Dueling Lords of Decay (Pt. 2)
This post is in the Eldritch Icons project which will weave a narrative to supplant the 13 Icons of the Dragon Empire with more sinister icons born of Weird Fiction. See Part 1 for an introduction to Mordiggian, the Great Ghoul. Also, if you want to read a more thorough take on the Great Ghoul, I was invited to contribute a Fallen Icon to the 13th Age Bestiary 2.
All that Remains: A party member's hometown (pick someone who hasn't had a focus in a few sessions, or a hometown shared by multiple party members) is the latest to be visited by Mordiggian's Jackal Priests. They're digging up the graveyard where families of the town have been buried for generations. Will the target's friends and loved ones disappear into the gullet of the ghoul?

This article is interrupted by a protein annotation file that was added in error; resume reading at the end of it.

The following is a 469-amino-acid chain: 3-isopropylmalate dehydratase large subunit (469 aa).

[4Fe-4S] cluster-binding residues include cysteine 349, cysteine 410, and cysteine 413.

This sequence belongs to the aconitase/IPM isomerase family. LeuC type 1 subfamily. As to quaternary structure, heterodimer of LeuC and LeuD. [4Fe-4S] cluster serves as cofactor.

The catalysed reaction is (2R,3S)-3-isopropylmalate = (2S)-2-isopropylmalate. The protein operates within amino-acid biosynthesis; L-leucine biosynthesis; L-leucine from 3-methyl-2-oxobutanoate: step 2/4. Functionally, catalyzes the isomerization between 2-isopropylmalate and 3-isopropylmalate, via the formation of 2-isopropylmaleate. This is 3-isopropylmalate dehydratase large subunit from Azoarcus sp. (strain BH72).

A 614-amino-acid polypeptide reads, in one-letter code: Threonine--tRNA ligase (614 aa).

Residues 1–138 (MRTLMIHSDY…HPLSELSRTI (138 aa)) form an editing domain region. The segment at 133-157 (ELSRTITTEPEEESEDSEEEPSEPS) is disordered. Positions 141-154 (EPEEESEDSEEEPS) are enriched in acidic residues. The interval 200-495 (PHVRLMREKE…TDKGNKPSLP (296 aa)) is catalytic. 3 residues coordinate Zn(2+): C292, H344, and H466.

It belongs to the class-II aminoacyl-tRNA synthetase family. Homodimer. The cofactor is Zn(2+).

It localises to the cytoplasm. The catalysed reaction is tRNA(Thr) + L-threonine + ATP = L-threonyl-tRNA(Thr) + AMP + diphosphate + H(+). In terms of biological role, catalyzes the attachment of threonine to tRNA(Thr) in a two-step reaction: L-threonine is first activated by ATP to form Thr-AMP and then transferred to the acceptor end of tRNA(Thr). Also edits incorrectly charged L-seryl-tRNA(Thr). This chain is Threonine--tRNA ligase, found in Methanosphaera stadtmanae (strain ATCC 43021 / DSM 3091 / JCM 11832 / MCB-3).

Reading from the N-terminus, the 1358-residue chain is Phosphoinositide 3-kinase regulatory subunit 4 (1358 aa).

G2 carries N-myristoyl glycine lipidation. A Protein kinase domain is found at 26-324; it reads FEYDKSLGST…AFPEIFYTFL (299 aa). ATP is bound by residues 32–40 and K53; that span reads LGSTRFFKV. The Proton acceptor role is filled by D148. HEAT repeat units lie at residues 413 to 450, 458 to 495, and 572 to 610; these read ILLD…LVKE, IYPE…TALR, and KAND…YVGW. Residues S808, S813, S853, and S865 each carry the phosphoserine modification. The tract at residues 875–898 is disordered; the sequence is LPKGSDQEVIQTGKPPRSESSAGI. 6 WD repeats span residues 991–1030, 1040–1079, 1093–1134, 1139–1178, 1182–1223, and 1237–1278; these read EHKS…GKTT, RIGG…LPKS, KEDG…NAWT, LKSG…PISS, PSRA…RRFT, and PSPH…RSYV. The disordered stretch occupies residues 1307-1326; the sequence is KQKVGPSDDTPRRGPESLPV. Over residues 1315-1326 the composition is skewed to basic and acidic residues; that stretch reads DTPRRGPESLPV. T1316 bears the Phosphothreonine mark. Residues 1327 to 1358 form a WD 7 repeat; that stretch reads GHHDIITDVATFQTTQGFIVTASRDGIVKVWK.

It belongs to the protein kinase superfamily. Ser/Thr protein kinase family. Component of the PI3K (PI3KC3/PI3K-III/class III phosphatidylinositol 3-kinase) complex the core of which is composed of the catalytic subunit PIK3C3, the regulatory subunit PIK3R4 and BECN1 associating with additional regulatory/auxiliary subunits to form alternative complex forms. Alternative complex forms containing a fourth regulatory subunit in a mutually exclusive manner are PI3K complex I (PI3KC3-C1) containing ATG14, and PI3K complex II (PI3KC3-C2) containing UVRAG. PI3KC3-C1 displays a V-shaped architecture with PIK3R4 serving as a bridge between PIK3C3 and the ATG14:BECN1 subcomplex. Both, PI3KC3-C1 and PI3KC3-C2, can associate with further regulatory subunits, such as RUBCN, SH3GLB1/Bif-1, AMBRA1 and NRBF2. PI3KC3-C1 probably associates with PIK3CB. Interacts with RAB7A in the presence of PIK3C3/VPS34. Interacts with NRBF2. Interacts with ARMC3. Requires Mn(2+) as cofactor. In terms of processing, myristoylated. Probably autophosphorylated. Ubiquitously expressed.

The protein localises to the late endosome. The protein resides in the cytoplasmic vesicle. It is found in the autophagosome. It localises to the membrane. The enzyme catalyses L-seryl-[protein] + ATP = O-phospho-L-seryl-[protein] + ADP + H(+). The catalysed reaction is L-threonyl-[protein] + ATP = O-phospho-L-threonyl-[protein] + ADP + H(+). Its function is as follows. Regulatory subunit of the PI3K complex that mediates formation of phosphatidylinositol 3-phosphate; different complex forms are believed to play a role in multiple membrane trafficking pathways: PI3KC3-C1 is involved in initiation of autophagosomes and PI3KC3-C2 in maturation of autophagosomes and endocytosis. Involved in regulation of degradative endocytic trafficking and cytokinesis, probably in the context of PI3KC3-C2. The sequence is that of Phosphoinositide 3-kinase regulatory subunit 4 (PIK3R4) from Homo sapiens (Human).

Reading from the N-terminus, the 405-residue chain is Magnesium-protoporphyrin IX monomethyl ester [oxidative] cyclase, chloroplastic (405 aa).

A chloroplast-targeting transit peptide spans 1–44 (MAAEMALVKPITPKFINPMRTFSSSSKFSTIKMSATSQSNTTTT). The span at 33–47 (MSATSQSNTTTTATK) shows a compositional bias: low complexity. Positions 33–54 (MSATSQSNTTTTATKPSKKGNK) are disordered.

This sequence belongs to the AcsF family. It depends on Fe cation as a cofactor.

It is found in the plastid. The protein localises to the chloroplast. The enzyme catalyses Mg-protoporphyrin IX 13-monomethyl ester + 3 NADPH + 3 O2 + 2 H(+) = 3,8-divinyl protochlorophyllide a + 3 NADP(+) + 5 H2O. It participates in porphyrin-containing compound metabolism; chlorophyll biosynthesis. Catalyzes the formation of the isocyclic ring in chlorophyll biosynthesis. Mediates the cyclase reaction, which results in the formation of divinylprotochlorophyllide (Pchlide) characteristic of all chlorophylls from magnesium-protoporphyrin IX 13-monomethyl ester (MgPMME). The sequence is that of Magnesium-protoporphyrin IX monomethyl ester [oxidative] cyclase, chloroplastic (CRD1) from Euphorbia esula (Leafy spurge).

Bearding the Lich King: For Champion or Epic players with an axe to grind against the Lich King, this is your time to shine. Take the fight to the Necropolis. Whether you temporarily ally with Mordiggian and his forces (unlikely players ever speak to the Great Ghoul, negotiate through a senior priest, Atrax) or simply take advantage of the confusion to mount your own attack (in which case you're probably dealing with occasional fights with Mordiggian's forces unless you at least reach a truce), you wend your way into the heart of the Necropolis and stab at the heartphylactery of the Lich King himself.
Nota Bene, Lich King's phylactery unlikely to be found inside actual Lich King. It might be hidden deep within the Necropolis — the only place he knows he can keep it safe — or somewhere else. But one reason the Lich King has been so hard to kill is that he and the phylactery must be destroyed in the same instant. That takes coordination when fighting off waves of skeletons, vampires, and skeleton vamp…I'm getting ahead of myself.